25 Jun 2018

Kaumātua roll back the years at kapa haka festival

1:46 pm on 25 June 2018

The living legends of kapa haka converged in Wellington over the weekend for the 10th anniversary of the Kaumātua Kapa Haka festival.

Around 500 performers in their seventies, eighties and even nineties took centre stage and showed off the familiar waiata and haka from their rohe.

Morris Walden, a performer of Taranaki ki te Tonga, had come to the festival for the last 10 years.

There was nowhere to go for kaumātua to perform kapa haka before that, he said.

"Ninety percent of the folk here were always, going back 40 years or more, involved in kapa haka. But when you start to get to about 60, or 65, where was the place for those folk?"

That place became the Kaumātua Kapa Haka festival, known now as the Taikura Kapa Haka, which started in 2007 in Palmerston North.

It was initially an addition to the national kapa haka competition Te Matatini, but Mr Walden said the competition veterans stole all of the attention.

"The hot-shots in Te Matatini, they were on one stage and the aged and weary were on another. But too many people were watching the aged and the weary, not watching the hot shots."

Taikura Kapa Haka 2018. Ngāti Wai Taikura – Taitokerau.

Ngāti Wai Taikura - Taitokerau Photo: RNZ / Rebekah Parsons-King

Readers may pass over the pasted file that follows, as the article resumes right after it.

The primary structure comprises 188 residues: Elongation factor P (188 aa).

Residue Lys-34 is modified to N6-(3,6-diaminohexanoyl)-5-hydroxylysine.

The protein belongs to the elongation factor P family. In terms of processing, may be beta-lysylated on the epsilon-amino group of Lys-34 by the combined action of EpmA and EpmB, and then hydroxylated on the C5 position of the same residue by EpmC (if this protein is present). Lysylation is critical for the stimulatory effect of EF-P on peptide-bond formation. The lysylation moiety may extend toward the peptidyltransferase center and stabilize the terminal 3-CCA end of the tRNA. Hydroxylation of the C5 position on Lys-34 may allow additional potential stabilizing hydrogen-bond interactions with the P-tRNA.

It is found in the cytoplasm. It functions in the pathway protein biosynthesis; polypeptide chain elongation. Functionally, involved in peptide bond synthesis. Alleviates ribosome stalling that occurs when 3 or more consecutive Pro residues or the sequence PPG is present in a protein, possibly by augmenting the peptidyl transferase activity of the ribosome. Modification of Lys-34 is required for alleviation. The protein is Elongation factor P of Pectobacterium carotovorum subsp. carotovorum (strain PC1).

This year's festival was the first for Gisborne group Rongowhakaata.

Tutor Teina Lee Moetara said it was incredible seeing his people roll back the years and find their feet on stage all over again.

"Some of them have been communicating how unsure they are around standing on kapa haka stages. I think what's re-emerging for them is, oh, I remember what this feels like again and it comes with a whole lot of goodness."

The festival is a friendly event and performances aren't judged, but don't tell that to the Auckland Anglican Māori Club.

Its leader, John Tapene, said the inter-iwi rivalry was the best part.

"Like it or not it is our own version of competition and so you wanna try and be tidy, you wanna try and sound tidy [and] you wanna look tidy.

"I love digging at Ngāti Porou and if I didn't then they'd know that something was wrong with me. There's always that friendly rivalry going on between iwi, between whānau [and] between hapū and it's hugely valuable."

These kaumatua have set the bar high for the upcoming National Secondary Schools kapa haka competition which kicks off next week.

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